Regional Gardening Reports :: National Gardening Association

Lower South

October, 2010
Regional Report

Web Finds

Drying Flowers and Foliage for Arrangements
With fall here and many of our garden flowers soon to leave with the first frost, now is a great time to preserve them by drying. Dried flowers make great decorations and can be used in various ways as garden gifts. Drying Flowers and Foliage for Arrangements from Missouri Extension is a great resource with very helpful information on a variety of drying methods, including using desiccants and microwave drying. A list of flowers suitable for air drying is included.

Favorite or New Plant

Larkspurs (Consolida spp.)are very easy to grow in the lower south both from fall planted seeds or winter planted transplants. The plants produce tall bloom spikes in spring that bear pink, purple or white blooms. While the single form is the most common, double forms are also available. Give them a well drained location with full sun to bright partial shade. Children enjoy these flowers and as an added treat, a close look at the center of a single larkspur bloom reveals a white rabbit head including ears. Take note, however, that the plants are poisonous and necessary precautions should be taken if young children are around.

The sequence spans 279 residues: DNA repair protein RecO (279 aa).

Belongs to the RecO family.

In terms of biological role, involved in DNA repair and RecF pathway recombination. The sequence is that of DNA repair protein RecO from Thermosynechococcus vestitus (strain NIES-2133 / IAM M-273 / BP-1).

Today's site banner is by EscondidoCal and is called "Water Hibiscus"